I was able to flex my foot quite well by myself which was satisfying. It’s a long and deathly dull process being in hard cast but it does seem to be working. I have asked my ortho consultant friend (he works at the same hospital) why they don’t make more use of the boot and I told him about all the US bloggers who get booted up very quickly. His answer was a bit vague and frankly I don’t think he has an especially high opinion of US orthopaedic practises generally (sorry). He did mention patient compliance as one reason - i.e., we stick you in a cast and you can’t go and do anything too stupid! I thought this was a bit of a lame (sorry again) excuse. His argument really boiled down to, “Look, this way works so just shut up and get on with it”. Fair enough.
Feeling a bit detached from the rest of the world. I do miss the stuff I’d previously have said was quite dull, like taking the kids to and from school, but that’s when you meet the other Mums and have a natter and find out what’s going on. So have been making the effort to crutch down the road into the village occasionally. But this week is very wet and cold so there hasn’t been too much of that. I’ve been making curtains and cushions etc like a mad woman so at least I feel productive. Still really miss walking the dog in the woods but that is still a long way off.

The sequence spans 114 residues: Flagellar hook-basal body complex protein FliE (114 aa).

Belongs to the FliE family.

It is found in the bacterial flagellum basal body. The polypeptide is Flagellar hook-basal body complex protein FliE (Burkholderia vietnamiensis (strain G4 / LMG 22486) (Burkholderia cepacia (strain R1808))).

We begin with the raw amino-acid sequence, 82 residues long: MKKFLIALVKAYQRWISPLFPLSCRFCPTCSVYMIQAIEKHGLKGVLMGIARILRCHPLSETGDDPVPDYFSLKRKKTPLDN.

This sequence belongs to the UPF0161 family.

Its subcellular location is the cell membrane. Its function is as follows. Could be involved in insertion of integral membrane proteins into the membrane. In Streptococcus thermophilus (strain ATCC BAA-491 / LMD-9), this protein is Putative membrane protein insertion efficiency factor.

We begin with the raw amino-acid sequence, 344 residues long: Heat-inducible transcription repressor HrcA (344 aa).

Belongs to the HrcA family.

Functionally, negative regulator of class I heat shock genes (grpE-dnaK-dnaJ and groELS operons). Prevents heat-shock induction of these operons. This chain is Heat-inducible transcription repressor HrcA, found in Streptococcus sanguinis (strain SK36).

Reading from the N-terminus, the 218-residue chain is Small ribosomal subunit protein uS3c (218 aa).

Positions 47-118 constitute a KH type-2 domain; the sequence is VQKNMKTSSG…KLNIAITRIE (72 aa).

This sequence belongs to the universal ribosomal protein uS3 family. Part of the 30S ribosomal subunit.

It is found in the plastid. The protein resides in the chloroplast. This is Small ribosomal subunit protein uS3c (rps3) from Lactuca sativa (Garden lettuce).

I have just re-read what I’ve written and if you’ve got to this point with out dying of boredom then you are made of strong stuff! I will try and get round to recording “My night in the orthopaedic ward” soon because that’s much more entertaining (as long as you’re not easily offended)!